Last Updated: Friday - 09/24/2010
May 31, 2010
Mark's Gospel gets a new translation into Cree
KIPLY LUKAN YAWORSKI
SASKATOON - A new version of the Gospel of Mark in the Plains Cree language is the first step in a new project to provide an up-to-date translation of the New Testament.
The new translation, sponsored by the Canadian Bible Society and Wycliffe Bible Translators of Canada, was launched here May 19.
The publication of Mark's Gospel is part of the larger Western Cree Bible Translation Project, which aims to publish the entire New Testament and about 40 per cent of the Old Testament into the Plains Cree "Y" dialect, said project coordinator Ruth Heeg.
The translation was completed by the Rev. Stan Cuthand, an Anglican priest from Saskatoon, with Cree readers continuing the long, ongoing process of reviewing the translation, she said.
Over the past 150 years there have been other translations of Scripture into Cree, including one by Oblate Father Gerard Beaudet, who recently died in Saskatoon.
However, in any language, ongoing and updated translations are needed to ensure the Bible will continue to be accessible and understood, said Heeg of Kitchener, Ont., who works with the Bible society's translations department.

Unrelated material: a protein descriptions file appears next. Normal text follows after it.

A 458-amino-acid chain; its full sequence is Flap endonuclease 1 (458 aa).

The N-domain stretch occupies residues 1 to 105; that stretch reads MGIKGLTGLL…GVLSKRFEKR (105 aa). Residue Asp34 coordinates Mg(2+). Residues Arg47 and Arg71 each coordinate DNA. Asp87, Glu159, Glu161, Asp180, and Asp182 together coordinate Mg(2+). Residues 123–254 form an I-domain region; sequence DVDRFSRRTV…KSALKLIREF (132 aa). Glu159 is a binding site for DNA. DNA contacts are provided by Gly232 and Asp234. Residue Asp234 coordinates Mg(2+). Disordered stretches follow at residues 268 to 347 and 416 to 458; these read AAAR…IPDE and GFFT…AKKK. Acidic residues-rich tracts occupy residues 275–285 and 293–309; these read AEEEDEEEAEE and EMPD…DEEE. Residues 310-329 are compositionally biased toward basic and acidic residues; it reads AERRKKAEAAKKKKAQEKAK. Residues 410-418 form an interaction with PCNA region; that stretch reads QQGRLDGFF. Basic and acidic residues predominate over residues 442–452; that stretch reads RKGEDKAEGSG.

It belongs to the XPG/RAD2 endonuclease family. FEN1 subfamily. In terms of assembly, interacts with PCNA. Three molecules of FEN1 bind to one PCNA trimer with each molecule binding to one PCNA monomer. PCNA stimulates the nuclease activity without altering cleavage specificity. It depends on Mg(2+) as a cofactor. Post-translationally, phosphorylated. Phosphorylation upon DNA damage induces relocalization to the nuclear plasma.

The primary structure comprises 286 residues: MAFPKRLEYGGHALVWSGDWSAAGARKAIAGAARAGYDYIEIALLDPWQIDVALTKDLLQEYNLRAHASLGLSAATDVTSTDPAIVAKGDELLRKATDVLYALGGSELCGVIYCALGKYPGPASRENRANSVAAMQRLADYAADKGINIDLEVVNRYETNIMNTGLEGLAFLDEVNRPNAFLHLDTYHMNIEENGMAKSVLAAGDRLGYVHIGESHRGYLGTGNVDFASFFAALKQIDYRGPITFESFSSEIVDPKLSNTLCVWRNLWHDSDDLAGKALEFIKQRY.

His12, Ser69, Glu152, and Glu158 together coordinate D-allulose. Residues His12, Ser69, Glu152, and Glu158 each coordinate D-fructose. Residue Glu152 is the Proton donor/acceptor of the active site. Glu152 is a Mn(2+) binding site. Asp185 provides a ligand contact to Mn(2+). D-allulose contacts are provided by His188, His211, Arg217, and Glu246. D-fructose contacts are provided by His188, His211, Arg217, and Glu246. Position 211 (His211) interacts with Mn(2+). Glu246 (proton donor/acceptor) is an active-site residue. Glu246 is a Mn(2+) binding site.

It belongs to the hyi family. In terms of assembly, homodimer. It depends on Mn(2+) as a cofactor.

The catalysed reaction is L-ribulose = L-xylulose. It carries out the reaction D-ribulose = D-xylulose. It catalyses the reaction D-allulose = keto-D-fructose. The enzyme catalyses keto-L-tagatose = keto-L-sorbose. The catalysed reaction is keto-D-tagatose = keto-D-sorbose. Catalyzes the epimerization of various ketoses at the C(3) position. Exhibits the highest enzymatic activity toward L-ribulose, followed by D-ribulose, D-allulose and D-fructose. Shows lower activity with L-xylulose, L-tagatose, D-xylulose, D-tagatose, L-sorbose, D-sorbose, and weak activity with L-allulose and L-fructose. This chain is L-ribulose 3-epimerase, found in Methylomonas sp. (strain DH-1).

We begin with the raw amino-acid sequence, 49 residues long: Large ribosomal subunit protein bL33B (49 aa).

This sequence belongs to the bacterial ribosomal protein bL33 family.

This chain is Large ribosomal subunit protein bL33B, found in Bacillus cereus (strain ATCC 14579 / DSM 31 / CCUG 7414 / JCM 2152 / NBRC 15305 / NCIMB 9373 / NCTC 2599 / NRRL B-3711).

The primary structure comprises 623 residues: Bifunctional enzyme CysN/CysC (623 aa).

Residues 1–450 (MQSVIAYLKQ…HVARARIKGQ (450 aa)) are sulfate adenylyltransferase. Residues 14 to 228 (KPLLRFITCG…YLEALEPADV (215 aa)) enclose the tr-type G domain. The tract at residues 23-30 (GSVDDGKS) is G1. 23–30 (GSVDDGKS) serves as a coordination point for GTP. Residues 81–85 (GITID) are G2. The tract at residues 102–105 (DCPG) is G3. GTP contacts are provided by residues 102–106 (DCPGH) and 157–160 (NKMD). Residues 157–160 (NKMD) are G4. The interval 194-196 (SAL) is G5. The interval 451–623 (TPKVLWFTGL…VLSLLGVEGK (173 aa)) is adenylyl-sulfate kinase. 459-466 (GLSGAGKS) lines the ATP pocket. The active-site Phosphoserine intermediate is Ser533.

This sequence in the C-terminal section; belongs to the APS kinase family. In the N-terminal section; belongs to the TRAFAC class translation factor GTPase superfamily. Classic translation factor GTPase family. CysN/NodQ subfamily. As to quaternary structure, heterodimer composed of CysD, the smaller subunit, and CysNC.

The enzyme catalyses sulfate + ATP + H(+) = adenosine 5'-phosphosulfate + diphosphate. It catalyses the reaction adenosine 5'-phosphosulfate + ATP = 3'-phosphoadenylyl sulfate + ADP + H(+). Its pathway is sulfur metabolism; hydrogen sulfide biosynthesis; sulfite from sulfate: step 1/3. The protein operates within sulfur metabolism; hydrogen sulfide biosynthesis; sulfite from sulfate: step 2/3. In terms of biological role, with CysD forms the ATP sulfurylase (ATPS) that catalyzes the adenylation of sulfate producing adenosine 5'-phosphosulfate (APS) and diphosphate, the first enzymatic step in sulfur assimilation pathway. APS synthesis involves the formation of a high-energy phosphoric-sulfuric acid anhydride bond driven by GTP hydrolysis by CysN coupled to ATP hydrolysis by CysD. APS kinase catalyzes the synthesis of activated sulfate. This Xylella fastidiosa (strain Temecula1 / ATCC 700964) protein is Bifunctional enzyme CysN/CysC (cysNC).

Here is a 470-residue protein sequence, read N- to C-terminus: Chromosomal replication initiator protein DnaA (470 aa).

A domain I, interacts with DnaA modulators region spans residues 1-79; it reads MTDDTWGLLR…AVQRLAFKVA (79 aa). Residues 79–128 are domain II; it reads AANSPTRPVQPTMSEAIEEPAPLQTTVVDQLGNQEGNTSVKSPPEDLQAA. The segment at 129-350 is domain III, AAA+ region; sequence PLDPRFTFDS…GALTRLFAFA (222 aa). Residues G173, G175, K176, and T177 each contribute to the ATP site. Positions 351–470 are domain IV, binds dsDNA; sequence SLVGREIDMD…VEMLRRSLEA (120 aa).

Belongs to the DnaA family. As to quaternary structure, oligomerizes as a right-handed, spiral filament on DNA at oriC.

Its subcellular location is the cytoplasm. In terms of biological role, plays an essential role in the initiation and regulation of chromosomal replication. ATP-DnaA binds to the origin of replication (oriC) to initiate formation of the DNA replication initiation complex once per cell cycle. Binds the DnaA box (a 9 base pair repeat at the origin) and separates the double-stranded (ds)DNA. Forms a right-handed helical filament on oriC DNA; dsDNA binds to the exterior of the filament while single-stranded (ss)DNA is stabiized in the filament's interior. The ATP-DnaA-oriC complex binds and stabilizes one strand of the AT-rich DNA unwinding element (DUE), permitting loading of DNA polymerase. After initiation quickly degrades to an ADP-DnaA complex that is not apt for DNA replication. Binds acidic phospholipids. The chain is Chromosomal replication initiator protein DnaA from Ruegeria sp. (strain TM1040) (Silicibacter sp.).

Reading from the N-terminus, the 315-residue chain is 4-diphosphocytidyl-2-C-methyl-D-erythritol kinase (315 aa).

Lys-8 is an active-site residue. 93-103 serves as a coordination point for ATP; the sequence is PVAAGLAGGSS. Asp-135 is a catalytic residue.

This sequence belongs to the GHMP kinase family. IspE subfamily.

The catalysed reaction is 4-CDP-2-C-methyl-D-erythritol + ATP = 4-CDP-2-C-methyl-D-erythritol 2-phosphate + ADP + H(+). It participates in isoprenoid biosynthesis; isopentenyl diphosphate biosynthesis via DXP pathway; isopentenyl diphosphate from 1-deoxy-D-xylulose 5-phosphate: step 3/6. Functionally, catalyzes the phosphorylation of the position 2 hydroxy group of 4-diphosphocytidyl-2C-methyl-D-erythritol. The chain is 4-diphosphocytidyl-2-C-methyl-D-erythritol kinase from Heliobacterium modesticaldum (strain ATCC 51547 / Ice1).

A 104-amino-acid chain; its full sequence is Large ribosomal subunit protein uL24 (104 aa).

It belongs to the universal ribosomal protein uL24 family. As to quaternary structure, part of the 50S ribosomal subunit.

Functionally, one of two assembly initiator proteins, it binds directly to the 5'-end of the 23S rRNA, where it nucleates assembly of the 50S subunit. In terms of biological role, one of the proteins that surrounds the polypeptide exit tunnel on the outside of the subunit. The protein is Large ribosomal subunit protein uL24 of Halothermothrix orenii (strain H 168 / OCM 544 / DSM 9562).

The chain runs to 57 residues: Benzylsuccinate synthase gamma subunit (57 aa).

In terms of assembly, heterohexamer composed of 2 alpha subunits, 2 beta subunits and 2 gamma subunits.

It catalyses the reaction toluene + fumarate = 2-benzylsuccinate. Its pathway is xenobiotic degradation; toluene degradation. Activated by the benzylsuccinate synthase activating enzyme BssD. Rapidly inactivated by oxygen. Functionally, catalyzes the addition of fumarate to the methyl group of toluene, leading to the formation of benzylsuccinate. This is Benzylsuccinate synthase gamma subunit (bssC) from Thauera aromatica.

"I am getting to know the Bible much more deeply. I have found this spiritually fulfilling," said Gayle Weenie of Our Lady of Guadalupe Catholic Parish in Saskatoon, who has been involved in the review process for the past two and a half years.
"It has opened up a new way of reading the Bible."
The entire process of working on the Plains Cree translation has also had a healing dimension for Weenie, whose parents attended residential schools, where they were forbidden to speak their native language.
In spite of that, her father persevered, and taught his family to speak Cree.
"It was hard for my father that his language was not accepted. And now it is being accepted, and we are being welcomed and encouraged. It is kind of coming full circle."
Dolores Sand, who recorded the audio CD that accompanies the print version of the Gospel, said working on the project has enhanced her own knowledge of the Bible and her language.
"I think it brings the Bible to us, however you want to read Cree," said Sand, a graduate of the Saskatoon Aboriginal Lay Formation Program.
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